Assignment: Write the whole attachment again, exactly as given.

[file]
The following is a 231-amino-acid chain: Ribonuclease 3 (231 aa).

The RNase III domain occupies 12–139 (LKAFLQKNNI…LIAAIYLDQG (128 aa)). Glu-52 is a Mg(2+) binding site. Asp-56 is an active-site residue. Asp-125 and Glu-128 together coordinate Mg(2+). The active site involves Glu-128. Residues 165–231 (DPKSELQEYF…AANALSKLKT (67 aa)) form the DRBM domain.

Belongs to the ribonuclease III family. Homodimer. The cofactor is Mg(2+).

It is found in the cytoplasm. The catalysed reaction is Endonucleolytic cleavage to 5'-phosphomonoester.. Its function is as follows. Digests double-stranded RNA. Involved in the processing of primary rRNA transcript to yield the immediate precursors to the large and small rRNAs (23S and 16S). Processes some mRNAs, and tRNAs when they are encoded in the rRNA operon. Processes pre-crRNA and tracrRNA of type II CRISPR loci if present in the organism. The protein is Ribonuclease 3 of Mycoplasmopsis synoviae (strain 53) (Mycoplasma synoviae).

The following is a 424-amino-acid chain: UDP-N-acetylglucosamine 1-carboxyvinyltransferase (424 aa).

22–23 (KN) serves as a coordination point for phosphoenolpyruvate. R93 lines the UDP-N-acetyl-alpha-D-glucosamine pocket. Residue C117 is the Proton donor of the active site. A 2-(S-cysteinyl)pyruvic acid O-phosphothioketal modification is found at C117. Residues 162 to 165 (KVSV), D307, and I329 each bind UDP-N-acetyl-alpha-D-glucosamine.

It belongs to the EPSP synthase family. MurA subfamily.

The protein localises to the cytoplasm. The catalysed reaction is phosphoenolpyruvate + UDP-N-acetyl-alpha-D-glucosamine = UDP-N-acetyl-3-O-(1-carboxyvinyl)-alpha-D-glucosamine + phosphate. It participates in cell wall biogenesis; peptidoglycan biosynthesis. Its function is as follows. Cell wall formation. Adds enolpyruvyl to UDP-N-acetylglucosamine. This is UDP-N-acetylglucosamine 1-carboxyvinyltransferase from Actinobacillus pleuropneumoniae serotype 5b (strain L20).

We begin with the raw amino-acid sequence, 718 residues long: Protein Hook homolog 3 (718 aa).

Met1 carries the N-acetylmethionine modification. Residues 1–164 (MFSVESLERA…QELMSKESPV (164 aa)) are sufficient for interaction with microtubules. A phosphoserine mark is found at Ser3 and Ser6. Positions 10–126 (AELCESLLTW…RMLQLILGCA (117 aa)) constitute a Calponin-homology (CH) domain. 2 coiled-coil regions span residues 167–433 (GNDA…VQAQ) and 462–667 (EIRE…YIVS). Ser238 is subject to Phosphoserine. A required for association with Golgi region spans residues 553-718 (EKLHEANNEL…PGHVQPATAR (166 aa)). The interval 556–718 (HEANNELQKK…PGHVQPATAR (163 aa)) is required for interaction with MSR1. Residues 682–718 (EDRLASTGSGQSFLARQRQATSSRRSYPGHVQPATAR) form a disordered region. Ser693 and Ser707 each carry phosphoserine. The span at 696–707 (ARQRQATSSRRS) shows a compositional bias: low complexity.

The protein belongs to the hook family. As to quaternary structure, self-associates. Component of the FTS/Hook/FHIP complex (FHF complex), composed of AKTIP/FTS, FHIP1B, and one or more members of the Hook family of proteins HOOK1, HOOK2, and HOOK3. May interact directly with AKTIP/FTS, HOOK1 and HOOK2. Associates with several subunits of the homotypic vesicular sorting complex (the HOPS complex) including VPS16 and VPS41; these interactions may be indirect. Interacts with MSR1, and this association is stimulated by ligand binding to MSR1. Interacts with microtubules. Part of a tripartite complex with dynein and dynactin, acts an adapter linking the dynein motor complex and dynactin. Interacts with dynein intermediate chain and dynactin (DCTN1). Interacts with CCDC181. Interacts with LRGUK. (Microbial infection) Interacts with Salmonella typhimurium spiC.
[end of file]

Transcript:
The following is a 231-amino-acid chain: Ribonuclease 3 (231 aa).

The RNase III domain occupies 12–139 (LKAFLQKNNI…LIAAIYLDQG (128 aa)). Glu-52 is a Mg(2+) binding site. Asp-56 is an active-site residue. Asp-125 and Glu-128 together coordinate Mg(2+). The active site involves Glu-128. Residues 165–231 (DPKSELQEYF…AANALSKLKT (67 aa)) form the DRBM domain.

Belongs to the ribonuclease III family. Homodimer. The cofactor is Mg(2+).

It is found in the cytoplasm. The catalysed reaction is Endonucleolytic cleavage to 5'-phosphomonoester.. Its function is as follows. Digests double-stranded RNA. Involved in the processing of primary rRNA transcript to yield the immediate precursors to the large and small rRNAs (23S and 16S). Processes some mRNAs, and tRNAs when they are encoded in the rRNA operon. Processes pre-crRNA and tracrRNA of type II CRISPR loci if present in the organism. The protein is Ribonuclease 3 of Mycoplasmopsis synoviae (strain 53) (Mycoplasma synoviae).

The following is a 424-amino-acid chain: UDP-N-acetylglucosamine 1-carboxyvinyltransferase (424 aa).

22–23 (KN) serves as a coordination point for phosphoenolpyruvate. R93 lines the UDP-N-acetyl-alpha-D-glucosamine pocket. Residue C117 is the Proton donor of the active site. A 2-(S-cysteinyl)pyruvic acid O-phosphothioketal modification is found at C117. Residues 162 to 165 (KVSV), D307, and I329 each bind UDP-N-acetyl-alpha-D-glucosamine.

It belongs to the EPSP synthase family. MurA subfamily.

The protein localises to the cytoplasm. The catalysed reaction is phosphoenolpyruvate + UDP-N-acetyl-alpha-D-glucosamine = UDP-N-acetyl-3-O-(1-carboxyvinyl)-alpha-D-glucosamine + phosphate. It participates in cell wall biogenesis; peptidoglycan biosynthesis. Its function is as follows. Cell wall formation. Adds enolpyruvyl to UDP-N-acetylglucosamine. This is UDP-N-acetylglucosamine 1-carboxyvinyltransferase from Actinobacillus pleuropneumoniae serotype 5b (strain L20).

We begin with the raw amino-acid sequence, 718 residues long: Protein Hook homolog 3 (718 aa).

Met1 carries the N-acetylmethionine modification. Residues 1–164 (MFSVESLERA…QELMSKESPV (164 aa)) are sufficient for interaction with microtubules. A phosphoserine mark is found at Ser3 and Ser6. Positions 10–126 (AELCESLLTW…RMLQLILGCA (117 aa)) constitute a Calponin-homology (CH) domain. 2 coiled-coil regions span residues 167–433 (GNDA…VQAQ) and 462–667 (EIRE…YIVS). Ser238 is subject to Phosphoserine. A required for association with Golgi region spans residues 553-718 (EKLHEANNEL…PGHVQPATAR (166 aa)). The interval 556–718 (HEANNELQKK…PGHVQPATAR (163 aa)) is required for interaction with MSR1. Residues 682–718 (EDRLASTGSGQSFLARQRQATSSRRSYPGHVQPATAR) form a disordered region. Ser693 and Ser707 each carry phosphoserine. The span at 696–707 (ARQRQATSSRRS) shows a compositional bias: low complexity.

The protein belongs to the hook family. As to quaternary structure, self-associates. Component of the FTS/Hook/FHIP complex (FHF complex), composed of AKTIP/FTS, FHIP1B, and one or more members of the Hook family of proteins HOOK1, HOOK2, and HOOK3. May interact directly with AKTIP/FTS, HOOK1 and HOOK2. Associates with several subunits of the homotypic vesicular sorting complex (the HOPS complex) including VPS16 and VPS41; these interactions may be indirect. Interacts with MSR1, and this association is stimulated by ligand binding to MSR1. Interacts with microtubules. Part of a tripartite complex with dynein and dynactin, acts an adapter linking the dynein motor complex and dynactin. Interacts with dynein intermediate chain and dynactin (DCTN1). Interacts with CCDC181. Interacts with LRGUK. (Microbial infection) Interacts with Salmonella typhimurium spiC.